A clinical decision support tool helped physicians identify patients at high risk of bleeding complications prior to undergoing a coronary intervention procedure and helped guide the use of bleeding avoidance strategies, leading to less complications and a shorter hospital stay, according to a study being presented March 10 at the American College of Cardiology Scientific Sessions.
More than 1.3 million percutaneous coronary interventions (PCIs) are performed each year in the United States. Bleeding during and after these procedures is a common risk (3 – 6%).
"Bleeding complications after PCI can lead to worse outcomes for the patient, including death, as well as an increase in the length of stay in the hospital, which leads to an increase in hospital costs," says the study's lead author Craig E. Strauss, MD, MPH, a research cardiologist at the Minneapolis Heart Institute Foundation and physician at the Minneapolis Heart Institute® at Abbott Northwestern Hospital in Minneapolis.
Therefore, the cardiologists across the Allina Health System used a validated pre-PCI bleeding risk score to accurately identify high-risk patients, allowing them to employ strategies to avoid bleeding and improve patient outcomes. Among those strategies, bivalirudin (Angiomax, The Medicines Company) is a direct thrombin inhibitor that has been shown to reduce bleeding complications in PCI.
"This risk-stratification tool can be used real-time in the cath lab to identify and mitigate a patient's risk for bleeding around the time of the procedure," says Strauss. "The cath lab team uses a web-based calculator, which takes less than 1-2 minutes, and determines the risk category of each patient." Due to the ease of use, the tool achieved a high adoption rate of 92 percent at three high-volume PCI centers in Minnesota.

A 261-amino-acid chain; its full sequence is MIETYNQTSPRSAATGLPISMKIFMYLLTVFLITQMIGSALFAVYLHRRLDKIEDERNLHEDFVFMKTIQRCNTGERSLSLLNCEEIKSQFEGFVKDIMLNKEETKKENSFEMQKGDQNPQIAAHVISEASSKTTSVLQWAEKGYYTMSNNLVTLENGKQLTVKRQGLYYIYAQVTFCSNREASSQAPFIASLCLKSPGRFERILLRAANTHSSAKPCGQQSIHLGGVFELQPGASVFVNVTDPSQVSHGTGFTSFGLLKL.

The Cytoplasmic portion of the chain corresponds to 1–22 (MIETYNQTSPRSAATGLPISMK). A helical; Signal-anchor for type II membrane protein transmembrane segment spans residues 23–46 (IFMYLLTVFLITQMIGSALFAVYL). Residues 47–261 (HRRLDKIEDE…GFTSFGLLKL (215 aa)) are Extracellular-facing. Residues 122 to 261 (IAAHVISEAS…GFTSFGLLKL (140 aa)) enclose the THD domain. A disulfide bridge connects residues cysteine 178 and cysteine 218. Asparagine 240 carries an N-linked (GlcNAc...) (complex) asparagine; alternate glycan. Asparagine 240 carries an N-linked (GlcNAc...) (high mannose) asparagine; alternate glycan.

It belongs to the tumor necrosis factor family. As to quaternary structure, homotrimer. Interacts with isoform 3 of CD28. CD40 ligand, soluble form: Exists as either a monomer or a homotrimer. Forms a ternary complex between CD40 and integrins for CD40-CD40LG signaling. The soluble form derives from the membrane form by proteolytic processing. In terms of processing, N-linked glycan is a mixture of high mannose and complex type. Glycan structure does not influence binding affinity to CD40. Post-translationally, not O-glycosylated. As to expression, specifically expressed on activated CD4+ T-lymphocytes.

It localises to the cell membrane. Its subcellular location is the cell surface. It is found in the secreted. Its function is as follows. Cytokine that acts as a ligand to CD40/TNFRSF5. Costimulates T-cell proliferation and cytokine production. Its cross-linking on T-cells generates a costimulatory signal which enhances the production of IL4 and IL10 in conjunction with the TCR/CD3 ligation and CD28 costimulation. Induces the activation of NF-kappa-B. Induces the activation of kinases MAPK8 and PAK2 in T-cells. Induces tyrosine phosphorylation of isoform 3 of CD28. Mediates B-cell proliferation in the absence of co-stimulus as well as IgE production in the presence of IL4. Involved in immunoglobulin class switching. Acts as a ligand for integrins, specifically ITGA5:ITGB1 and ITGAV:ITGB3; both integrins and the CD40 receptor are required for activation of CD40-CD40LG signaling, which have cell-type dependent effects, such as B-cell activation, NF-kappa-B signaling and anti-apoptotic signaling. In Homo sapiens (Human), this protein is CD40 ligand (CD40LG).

Among the 2,608 PCI cases performed at the three PCI centers, 24.4 percent of the patients were identified as high risk for bleeding complications. The use of bivalirudin as a bleeding avoidance strategy in high-risk patients increased from 24.2 percent pre-implementation of the risk-stratification protocol to 60.3 percent after the implementation of the protocol.
Among high bleeding risk patients, the researchers reported significant reductions in overall complications (22.8% vs. 14.9%), bleeding events within 72 hours (7.7% vs. 2.1%), and median length of hospital stay (2.9 vs. 2.3 days) following protocol implementation. There also was a reduction in the use of blood transfusions and death. Finally, the total variable costs decreased from approximately $15,000 to $14,200.
"This clinical decision support tool helps cardiologists objectively validate which patients are at high risk for bleeding complications based on existing evidence," Strauss says. "Previously, we could attempt to identify which patients were at risk based on clinical intuition, but this tool gives a much more accurate assessment, as shown through the improved patient outcomes. Furthermore, this tool can help reduce the variability in practice patterns among physicians that can be costly to the healthcare system."
About the Minneapolis Heart Institute Foundation